After years of investing your time and effort to grow your manufacturing business, you may want to cash in on all of your hard work at some point.

Due to the high value of machinery and equipment, and the impact of fast-moving technologies on the sector, selling a manufacturing business can be more challenging than the sale of the average service or retail business.

But with the right preparation, you can make your business more appealing to potential buyers and increase the chances of securing a quick sale at the right price.

Consider the Reason Why You Are Selling

Why are you selling?

This is something you want to ask yourself before you commit to selling your business. It’s also one of the first questions a potential buyer will ask you.

If financial problems are contributing to your decision, you should consider your options. Even if you are in appears with the ATO or have been rejected for a business loan, there are several business finance solutions to help you access funding.

For example, Asset Finance can help you access the capital you have tied up in machinery and equipment to improve your cash flow and help the business become more profitable.

You’ll also need to consider how selling your business will impact your tax and employee liabilities. For more information on the implications of selling your business, you can read the guidance on the Australian Tax Office website.

Start Preparations for the Sale Well in Advance

It’s never a good idea to rush into a sale. Try to leave yourself 12 months to get organised before you put your business on the market.

This will give you enough time to prepare your financial records, business processes, and other paperwork. You’ll be able to conduct repairs, upgrade old equipment, and make the business more appealing to buyers.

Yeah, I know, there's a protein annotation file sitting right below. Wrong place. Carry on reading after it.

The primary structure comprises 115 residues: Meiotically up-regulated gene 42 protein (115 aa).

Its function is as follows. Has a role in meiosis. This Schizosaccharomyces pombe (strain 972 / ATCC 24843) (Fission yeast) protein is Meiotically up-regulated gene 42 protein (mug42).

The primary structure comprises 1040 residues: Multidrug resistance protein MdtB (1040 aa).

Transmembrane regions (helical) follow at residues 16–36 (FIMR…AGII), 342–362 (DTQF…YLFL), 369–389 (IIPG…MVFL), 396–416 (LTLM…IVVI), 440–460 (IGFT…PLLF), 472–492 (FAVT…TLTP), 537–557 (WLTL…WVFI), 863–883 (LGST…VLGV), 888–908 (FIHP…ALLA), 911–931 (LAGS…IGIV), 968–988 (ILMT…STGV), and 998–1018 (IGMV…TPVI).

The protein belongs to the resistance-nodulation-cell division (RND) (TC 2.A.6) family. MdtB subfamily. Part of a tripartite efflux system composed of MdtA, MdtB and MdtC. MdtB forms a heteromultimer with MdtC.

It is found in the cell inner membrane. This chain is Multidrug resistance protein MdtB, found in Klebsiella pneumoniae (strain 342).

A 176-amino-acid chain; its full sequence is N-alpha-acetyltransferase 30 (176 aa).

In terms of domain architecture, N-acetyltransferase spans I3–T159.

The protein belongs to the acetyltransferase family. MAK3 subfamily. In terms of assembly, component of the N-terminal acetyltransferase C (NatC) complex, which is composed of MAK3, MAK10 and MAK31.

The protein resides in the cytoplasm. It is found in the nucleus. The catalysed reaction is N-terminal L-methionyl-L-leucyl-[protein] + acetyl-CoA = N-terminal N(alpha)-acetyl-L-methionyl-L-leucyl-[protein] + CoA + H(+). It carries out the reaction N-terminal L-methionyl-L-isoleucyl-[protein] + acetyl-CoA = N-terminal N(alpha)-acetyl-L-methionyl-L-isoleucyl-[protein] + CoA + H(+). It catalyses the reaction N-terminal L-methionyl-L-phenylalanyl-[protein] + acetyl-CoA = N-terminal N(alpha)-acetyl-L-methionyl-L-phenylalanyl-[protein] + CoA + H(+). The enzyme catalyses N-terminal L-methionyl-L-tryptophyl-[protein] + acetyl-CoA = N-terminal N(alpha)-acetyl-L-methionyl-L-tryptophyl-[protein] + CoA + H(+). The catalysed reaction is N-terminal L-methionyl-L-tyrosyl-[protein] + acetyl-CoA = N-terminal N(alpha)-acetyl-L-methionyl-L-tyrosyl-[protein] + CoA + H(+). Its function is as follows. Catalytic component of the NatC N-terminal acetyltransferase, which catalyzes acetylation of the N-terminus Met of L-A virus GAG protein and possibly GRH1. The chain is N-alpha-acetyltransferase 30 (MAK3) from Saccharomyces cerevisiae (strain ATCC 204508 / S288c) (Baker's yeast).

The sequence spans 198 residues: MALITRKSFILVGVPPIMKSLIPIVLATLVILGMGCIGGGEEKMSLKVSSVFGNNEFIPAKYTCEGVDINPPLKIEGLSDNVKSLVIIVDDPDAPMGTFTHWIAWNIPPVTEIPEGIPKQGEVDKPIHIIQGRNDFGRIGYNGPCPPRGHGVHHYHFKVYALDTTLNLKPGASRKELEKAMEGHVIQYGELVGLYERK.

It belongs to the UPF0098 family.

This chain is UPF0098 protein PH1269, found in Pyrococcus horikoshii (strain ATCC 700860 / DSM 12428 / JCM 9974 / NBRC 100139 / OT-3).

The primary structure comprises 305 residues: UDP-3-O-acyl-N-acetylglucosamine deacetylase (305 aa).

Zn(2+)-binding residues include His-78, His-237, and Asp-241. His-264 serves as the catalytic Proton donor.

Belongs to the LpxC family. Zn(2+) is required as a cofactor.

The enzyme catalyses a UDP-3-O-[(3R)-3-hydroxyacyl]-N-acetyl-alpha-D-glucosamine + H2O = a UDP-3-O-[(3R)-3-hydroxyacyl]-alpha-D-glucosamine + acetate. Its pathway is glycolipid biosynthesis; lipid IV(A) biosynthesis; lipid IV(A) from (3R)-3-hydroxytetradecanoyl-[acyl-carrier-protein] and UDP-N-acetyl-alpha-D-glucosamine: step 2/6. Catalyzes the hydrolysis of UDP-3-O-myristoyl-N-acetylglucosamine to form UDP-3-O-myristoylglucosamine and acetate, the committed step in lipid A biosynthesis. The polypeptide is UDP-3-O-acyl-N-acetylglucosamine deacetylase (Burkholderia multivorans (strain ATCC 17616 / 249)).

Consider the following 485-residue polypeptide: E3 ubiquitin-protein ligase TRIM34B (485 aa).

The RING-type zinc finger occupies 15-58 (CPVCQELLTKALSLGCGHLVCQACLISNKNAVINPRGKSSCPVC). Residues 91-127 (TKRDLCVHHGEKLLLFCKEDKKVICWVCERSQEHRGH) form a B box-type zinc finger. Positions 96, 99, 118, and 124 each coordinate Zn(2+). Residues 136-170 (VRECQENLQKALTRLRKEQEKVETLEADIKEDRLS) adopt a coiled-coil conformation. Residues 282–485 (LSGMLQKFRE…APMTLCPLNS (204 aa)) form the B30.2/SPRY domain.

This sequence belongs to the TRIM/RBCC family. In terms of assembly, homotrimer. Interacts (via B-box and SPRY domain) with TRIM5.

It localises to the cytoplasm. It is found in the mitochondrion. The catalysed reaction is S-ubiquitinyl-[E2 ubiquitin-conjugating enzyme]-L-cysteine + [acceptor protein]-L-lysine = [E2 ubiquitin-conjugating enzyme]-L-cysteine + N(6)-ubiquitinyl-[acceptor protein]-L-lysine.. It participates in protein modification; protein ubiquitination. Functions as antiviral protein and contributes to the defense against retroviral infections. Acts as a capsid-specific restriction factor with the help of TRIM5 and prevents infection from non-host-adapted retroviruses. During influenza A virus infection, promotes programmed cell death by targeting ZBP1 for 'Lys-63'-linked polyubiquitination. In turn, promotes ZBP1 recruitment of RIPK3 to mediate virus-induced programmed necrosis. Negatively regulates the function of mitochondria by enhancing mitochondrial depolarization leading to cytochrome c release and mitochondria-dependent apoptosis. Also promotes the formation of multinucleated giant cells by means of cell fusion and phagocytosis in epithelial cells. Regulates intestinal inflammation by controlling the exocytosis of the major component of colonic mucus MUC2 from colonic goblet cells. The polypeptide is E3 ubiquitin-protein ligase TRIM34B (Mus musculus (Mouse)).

This preparation will also help to ensure a smooth transition when the new owner takes over.

Document Your Mission Statement and Businesses Processes

Before looking for a potential buyer, you should define what you do and how you do it. These are the questions any potential buyer will want to know.

If you run a multi-faceted business or provide services to clients in multiple industries, this can be more difficult to answer than you might first assume. Drafting a mission statement for your business can help you define precisely what you do.

You’ll also want to document your processes to illustrate how your business operates. Potential buyers want to see how you generate profit. This is especially important if your potential buyer is unfamiliar with your area of manufacturing.

Documenting your processes shows a clear roadmap of how the business will continue to operate with the new owner in charge. Your business model should be transparent and replicable without you running the operation.

Ensure Your Facility Is Clean and Organised

Every manufacturing workplace is messy compared to an office or retail store. But first impressions are vital no matter what business you are selling.

In preparation for putting your business on the market, conduct any repairs you may have been delaying and clean every area of your facility to make it more appealing to potential buyers.

If you are using outdated or dilapidated equipment, consider upgrading to increase the sale value of your business. The money you spend on new equipment can pay for itself with an increase in the valuation of your business.

There are a range of finance solutions to help you raise capital for repairs and upgrades. With equipment finance, you can borrow up to 100% of the cost of new or second-hand equipment, and with flexible repayment terms.

Take pride in the appearance of your business, and maintain a clean and organised facility, especially before any viewings from potential buyers.

Make Sure All Financial and Tax Records Are in Order
Every potential buyer will want to see your financial and tax records are above board and up to date. This is especially important for the manufacturing industry, where turnover of inventory and outgoings are higher than in other sectors.

You’ll need to show your latest profit and loss statements and tax records before any buyer will submit an offer for your business.

Here’s a list of relevant documents you should prepare:

  • Tax records
  • Profit and loss statements
  • List of customers and revenue generated
  • Accounts receivable
  • Liabilities
  • List of equipment and service records
  • Inventory
  • Insurance policies

This information should only be shared after the potential buyer has signed a confidentiality agreement.